“It’s a great national recognition and is consistent with the quality of the College of Education at UIC and its graduates,” said UIC Chancellor Michael D. Amiridis.

Fellows are involved in an education program focusing on leadership, policy formulation and current affairs. Community service is an important part of the program, according to the White House, and the fellows participate in service programs throughout their year in Washington, D.C.

Selection as a White House Fellow is highly competitive and based on a record of professional achievement, evidence of leadership potential, and a proven commitment to public service. Each fellow must possess the knowledge and skills necessary to contribute meaningfully at senior levels of the federal government.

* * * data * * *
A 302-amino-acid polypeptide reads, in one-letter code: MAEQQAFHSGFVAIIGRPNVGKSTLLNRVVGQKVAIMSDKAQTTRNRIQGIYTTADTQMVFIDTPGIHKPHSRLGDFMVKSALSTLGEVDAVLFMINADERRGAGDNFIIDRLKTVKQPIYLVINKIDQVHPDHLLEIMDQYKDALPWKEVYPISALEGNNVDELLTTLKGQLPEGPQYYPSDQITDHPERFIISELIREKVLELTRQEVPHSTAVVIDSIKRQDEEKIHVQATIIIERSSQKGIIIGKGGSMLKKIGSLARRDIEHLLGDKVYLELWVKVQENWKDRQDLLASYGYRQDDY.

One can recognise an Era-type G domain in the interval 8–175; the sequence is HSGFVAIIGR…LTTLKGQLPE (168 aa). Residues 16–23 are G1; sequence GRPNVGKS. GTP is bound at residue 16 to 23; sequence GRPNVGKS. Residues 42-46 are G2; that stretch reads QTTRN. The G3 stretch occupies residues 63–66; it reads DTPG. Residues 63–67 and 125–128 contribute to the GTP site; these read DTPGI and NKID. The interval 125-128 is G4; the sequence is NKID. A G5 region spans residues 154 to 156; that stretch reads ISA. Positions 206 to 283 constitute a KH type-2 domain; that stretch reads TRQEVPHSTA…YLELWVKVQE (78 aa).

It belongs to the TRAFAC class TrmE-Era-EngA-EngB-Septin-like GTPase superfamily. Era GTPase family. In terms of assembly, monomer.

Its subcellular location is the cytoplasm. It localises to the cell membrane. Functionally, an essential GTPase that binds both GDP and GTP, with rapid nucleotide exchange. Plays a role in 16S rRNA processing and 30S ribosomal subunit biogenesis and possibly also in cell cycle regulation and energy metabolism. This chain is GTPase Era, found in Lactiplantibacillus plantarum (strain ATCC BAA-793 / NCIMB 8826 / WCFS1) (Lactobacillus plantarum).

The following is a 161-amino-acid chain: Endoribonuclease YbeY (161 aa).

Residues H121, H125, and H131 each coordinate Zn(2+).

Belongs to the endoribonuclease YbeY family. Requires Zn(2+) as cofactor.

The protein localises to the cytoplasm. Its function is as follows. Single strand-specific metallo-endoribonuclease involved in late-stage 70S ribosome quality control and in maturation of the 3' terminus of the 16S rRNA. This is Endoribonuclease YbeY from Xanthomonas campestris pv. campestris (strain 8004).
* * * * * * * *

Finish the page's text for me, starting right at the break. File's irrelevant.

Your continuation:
Morgan, 32, received his doctorate in urban education leadership at UIC last spring. He is from south suburban Dolton.

From 2012 until 2015, Morgan served as a principal at Manley High School, a public school on the city’s West Side, where he was credited with helping improve the school’s performance. He earned his Illinois principal’s certification while working on his doctorate in UIC’s nationally ranked urban education leadership program, said Steven Tozer, coordinator of the program.

Morgan also served as the Academic Superintendent for Cleveland Metropolitan School District’s turnaround schools. In this role he led principals in common core instructional leadership and collaboration.